The choice of the forum for the resolution of business disputes arises at three times: when drafting a contract with an arbitration or forum selection clause, when deciding where to ﬁle a lawsuit, and when responding to a complaint that has already been ﬁled (i.e., whether to remove to federal court if ﬁled in state court or move to transfer to another district if ﬁled in federal court). The Commercial Division of the Supreme Court of the State of New York has recently adopted an extensive revision and modernization of its rules (much of which is beyond the scope of this note), and certain of those revisions present a new choice for potential or actual litigants: an accelerated, streamlined, non-jury adjudication within less than a year. The parties to any contract can agree at the time of contracting to adopt these procedures in the event of a dispute or the parties to a ﬁled litigation can so agree. Participation in this new program is voluntary and no party can be forced to accept it.
If the parties agree to be bound by the accelerated adjudication procedures, they are deemed by the Court to have irrevocably waived the following: (1) any objections based on lack of personal jurisdiction or the doctrine of forum non conveniens; (2) the right to trial by jury; (3) the right to recover punitive or exemplary damages; (4) the right to any interlocutory appeal; and (5) the right to discovery, except to such discovery as the parties might otherwise agree or as follows: a limit of seven interrogatories, ﬁve requests to admit and seven depositions, with no deposition to exceed seven hours in length. Documents requested by the parties must be limited to those relevant to a claim or defense in the action and restricted by time frame, subject matter and persons or entities to which the requests relate.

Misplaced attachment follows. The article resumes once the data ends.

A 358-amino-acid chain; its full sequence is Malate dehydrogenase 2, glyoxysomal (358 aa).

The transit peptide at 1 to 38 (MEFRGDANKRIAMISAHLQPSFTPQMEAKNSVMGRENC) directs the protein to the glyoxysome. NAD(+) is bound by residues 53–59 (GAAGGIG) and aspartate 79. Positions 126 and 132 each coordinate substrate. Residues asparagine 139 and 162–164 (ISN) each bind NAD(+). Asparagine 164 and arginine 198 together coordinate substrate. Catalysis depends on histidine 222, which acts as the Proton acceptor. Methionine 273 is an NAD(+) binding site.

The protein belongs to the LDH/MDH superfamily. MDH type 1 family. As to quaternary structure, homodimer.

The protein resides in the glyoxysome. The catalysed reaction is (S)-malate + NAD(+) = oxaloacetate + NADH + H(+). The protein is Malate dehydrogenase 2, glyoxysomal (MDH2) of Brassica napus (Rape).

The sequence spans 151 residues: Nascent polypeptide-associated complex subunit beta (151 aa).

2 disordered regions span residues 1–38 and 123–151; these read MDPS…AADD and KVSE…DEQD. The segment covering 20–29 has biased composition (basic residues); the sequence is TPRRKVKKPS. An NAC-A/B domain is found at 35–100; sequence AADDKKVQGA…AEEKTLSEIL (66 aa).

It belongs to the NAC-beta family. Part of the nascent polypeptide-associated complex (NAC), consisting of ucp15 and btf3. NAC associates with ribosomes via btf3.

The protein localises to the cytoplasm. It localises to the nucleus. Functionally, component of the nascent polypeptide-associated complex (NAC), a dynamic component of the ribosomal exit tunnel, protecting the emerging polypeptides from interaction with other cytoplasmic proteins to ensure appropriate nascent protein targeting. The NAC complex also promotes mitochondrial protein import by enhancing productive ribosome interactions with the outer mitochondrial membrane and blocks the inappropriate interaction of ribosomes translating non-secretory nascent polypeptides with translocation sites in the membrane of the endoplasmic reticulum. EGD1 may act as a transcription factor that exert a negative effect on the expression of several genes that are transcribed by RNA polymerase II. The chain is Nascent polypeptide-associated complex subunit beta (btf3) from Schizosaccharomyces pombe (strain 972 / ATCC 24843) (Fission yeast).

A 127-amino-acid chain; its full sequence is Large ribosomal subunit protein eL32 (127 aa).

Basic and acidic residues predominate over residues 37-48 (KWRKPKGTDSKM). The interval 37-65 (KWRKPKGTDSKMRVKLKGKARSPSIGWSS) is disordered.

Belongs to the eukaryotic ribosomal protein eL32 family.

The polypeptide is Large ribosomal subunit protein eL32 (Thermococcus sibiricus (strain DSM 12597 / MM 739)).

Electronic discovery, which drives much of the cost of litigation today, is also subject to certain limitations and, where the costs and burdens of e-discovery are disproportionate to the nature of the dispute or to the amount in controversy, the court can deny the request or order the requesting party to advance the reasonable cost of production to the other side.
Parties utilizing the accelerated adjudication procedures agree to be ready for trial nine months from the date of ﬁling of the Request for Judicial Intervention, which can happen any time after the ﬁling of the complaint. All pretrial proceedings, including discovery, pre-trial motions, and any mandatory mediation are subject to the nine- month limit.
The expenditure of time, money and valuable employee resources in litigation is widely discussed and justiﬁably criticized. Arbitration, in general, has not proven to be signiﬁcantly more efﬁcient or to provide more satisfying outcomes. This new “rocket docket” may prove to be a preferable third way. But it is new and as yet untested.